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How to write specific forms:
Haibun. Haiku. Hay(na)ku. Rengay. Tanka.
Concrete. Ghazal. Lai. Pantoum. Prose poem. Rondeau. Rubáiyát.
Sestina. Skaldic verse. Sonnet. Terza rima. Triolet. Tritina. Villanelle.
Agha Shahid Ali.
The Beowulf Poet. Billy Collins. Billy Collins exercise.
Snorri's Edda. Carl Dennis. Charles Atkinson. Chase Twichell. Clark Strand (haiku and essays). Corey Marks.
François Villon. Franz Wright. Galway Kinnell. Gary Young. The Gawain Poet.
J. Zimmerman. J. Zimmerman (haiku). J. Zimmerman (tanka). J.D. McClatchy.
Jack Gilbert. James Tate. Jane Hirshfield. Jean Vengua. Jorie Graham. Karen Braucher. Karl Shapiro.
Kay Ryan. Kay Ryan's style. Kay Ryan The Best Of It: New and Selected Poems.
Laureate Poets: Britain; USA.
Len Anderson. Les Murray. Li-Young Lee. Linda Pastan. Louise Glück.
Mary Oliver. Nordic Skalds. Pulitzer Poetry Prize (U.S.A). Richard Hugo. Robert Bly.
Sappho. Sara Teasdale. Shiki (haiku). Snorri's Edda. Stephen Dunn.
Ted Kooser. W.S. Merwin.
Books of Poetry (alphabetical). Time Line. Books.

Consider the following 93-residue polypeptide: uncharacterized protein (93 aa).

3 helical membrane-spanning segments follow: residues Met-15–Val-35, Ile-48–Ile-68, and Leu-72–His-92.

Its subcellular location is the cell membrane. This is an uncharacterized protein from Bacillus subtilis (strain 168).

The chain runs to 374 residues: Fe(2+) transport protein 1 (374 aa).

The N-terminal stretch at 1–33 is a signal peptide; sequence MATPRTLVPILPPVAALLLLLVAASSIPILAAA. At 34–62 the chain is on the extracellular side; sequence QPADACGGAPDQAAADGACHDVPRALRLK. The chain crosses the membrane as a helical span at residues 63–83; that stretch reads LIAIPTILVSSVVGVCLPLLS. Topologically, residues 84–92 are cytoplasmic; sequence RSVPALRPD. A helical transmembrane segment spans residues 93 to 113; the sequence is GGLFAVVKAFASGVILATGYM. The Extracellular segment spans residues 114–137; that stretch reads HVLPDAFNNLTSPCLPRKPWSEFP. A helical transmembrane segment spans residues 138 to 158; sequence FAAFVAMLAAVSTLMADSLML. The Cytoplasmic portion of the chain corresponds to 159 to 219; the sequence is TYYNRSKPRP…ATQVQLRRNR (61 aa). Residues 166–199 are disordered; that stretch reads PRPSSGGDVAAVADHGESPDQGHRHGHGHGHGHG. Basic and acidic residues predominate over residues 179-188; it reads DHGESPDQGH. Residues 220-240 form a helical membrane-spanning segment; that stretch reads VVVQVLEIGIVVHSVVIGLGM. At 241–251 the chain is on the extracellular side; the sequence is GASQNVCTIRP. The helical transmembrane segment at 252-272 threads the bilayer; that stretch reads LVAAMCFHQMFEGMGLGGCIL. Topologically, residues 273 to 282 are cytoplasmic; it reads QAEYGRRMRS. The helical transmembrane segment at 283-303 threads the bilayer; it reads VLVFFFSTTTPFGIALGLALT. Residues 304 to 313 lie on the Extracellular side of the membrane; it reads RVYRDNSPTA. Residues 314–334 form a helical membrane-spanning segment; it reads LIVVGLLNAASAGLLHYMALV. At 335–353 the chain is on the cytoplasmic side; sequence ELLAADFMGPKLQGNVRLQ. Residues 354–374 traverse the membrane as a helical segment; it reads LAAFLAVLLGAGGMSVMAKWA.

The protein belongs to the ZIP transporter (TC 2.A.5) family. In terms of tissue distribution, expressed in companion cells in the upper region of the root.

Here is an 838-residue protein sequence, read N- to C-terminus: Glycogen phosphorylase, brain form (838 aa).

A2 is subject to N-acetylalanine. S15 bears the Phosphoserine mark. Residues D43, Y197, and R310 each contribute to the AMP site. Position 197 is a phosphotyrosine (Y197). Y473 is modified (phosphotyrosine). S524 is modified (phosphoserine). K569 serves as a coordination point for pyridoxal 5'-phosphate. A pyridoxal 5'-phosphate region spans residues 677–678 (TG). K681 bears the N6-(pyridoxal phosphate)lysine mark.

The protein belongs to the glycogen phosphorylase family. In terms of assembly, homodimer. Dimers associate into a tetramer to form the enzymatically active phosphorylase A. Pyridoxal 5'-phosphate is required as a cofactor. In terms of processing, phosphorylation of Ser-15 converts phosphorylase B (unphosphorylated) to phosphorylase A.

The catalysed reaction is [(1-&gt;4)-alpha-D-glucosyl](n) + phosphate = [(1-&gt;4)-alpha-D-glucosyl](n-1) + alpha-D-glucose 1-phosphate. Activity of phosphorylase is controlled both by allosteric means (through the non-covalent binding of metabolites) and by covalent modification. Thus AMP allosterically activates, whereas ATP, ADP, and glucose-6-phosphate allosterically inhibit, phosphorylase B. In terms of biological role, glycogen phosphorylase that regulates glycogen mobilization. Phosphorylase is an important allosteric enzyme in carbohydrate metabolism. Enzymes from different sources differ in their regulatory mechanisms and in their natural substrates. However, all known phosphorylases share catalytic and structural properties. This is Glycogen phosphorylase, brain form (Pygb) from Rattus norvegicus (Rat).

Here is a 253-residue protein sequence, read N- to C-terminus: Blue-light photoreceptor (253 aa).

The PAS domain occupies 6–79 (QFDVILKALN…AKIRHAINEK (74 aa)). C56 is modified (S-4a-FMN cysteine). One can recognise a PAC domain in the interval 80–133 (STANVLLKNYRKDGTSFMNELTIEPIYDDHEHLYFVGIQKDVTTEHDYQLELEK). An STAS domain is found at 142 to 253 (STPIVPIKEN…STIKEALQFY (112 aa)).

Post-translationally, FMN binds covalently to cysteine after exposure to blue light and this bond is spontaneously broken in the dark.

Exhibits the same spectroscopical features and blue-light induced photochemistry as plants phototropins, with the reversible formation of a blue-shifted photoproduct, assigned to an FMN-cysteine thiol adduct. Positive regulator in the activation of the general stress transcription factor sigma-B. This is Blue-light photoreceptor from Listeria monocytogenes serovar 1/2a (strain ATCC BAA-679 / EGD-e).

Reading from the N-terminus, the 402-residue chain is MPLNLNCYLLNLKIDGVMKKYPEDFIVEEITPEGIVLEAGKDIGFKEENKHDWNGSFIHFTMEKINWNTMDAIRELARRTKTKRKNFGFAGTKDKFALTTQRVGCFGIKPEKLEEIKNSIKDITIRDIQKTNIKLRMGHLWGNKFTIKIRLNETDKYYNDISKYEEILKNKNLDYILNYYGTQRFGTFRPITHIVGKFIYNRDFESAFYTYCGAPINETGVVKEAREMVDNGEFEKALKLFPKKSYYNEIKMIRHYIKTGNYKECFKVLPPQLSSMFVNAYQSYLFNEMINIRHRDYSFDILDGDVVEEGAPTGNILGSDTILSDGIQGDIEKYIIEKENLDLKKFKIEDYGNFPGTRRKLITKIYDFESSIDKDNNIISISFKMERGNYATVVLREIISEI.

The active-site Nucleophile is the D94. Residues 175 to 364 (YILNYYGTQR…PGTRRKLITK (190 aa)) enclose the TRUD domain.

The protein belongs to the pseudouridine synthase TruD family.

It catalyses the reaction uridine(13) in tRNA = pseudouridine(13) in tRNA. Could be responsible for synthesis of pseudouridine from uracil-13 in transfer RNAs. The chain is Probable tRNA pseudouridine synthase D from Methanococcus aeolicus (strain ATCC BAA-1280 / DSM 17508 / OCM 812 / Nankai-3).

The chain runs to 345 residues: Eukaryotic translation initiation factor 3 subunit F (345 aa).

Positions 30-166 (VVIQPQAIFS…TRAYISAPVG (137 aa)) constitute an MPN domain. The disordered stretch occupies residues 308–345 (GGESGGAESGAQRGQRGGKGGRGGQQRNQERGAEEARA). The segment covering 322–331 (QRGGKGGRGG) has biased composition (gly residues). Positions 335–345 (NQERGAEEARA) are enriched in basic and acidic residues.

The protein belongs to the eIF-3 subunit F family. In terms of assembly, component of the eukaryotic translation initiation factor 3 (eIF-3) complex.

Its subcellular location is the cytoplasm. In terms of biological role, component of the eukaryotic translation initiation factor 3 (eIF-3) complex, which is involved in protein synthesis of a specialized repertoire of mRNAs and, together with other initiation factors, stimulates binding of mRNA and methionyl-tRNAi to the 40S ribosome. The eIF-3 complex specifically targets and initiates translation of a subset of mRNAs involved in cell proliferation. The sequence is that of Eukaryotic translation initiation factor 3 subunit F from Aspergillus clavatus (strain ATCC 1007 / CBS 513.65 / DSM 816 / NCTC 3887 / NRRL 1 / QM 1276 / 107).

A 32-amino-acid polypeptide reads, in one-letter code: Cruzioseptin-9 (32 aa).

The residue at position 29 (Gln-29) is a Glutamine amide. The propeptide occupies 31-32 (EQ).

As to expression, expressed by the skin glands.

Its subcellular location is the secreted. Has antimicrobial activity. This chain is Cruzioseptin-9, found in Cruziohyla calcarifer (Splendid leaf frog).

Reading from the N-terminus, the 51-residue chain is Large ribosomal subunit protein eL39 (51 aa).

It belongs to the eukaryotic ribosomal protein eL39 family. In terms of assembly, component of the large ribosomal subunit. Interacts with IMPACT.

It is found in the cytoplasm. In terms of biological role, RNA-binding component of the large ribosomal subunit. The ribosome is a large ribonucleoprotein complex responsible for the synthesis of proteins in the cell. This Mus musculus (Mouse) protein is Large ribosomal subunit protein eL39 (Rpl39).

Shroud of the Gnome.
Shroud of the Gnome: a collection of surreal and sometimes funny poems.
One of my favorites is 'Dream on' which begins:
"Some people go their whole lives without ever writing a single poem. Extraordinary people who don't hesitate to cut somebody's heart or skull open."
His "The Blind Heron" has a Steve Martin edge to it, taking the surreal into the completely unbelievable. It's amusing. But a generation from now, will we read him much, despite all his prizes? In a century, will all of this book's poems be out-of-print?
While I have no clue what most of these poems mean to the poet, I imagine they are gleefully significant to him and sometimes even to someone else. I do enjoy his wide range of vocabulary (I must get 'shampoo' and 'ergonomics' and 'parrot' into one of my poems), which he mixes with his surreal images as well as banal phrases like "It wasn't worth bothering with" (in "Twenty-five") and "he sort of did" (in "Faulty Diction").
Worshipful Company of Fletchers (1994).
Another of his collections of surreal and sometimes funny poems.
National Book Award Winner.
Perhaps the most relevant is "Like a Scarf", which starts:
"The directions to the lunatic asylum were confusing; most likely they were the random associations and confused ramblings of a lunatic."
Mostly inaccessible except for the shortest poems like: "Annual Report" (p. 33) and "The Wrong Way Home" (p. 35) and "Porch Theory" (p. 56).
Acknowledges first publications in:
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Copyright © 2006-2012 by J. Zimmerman, except for the quoted poems.
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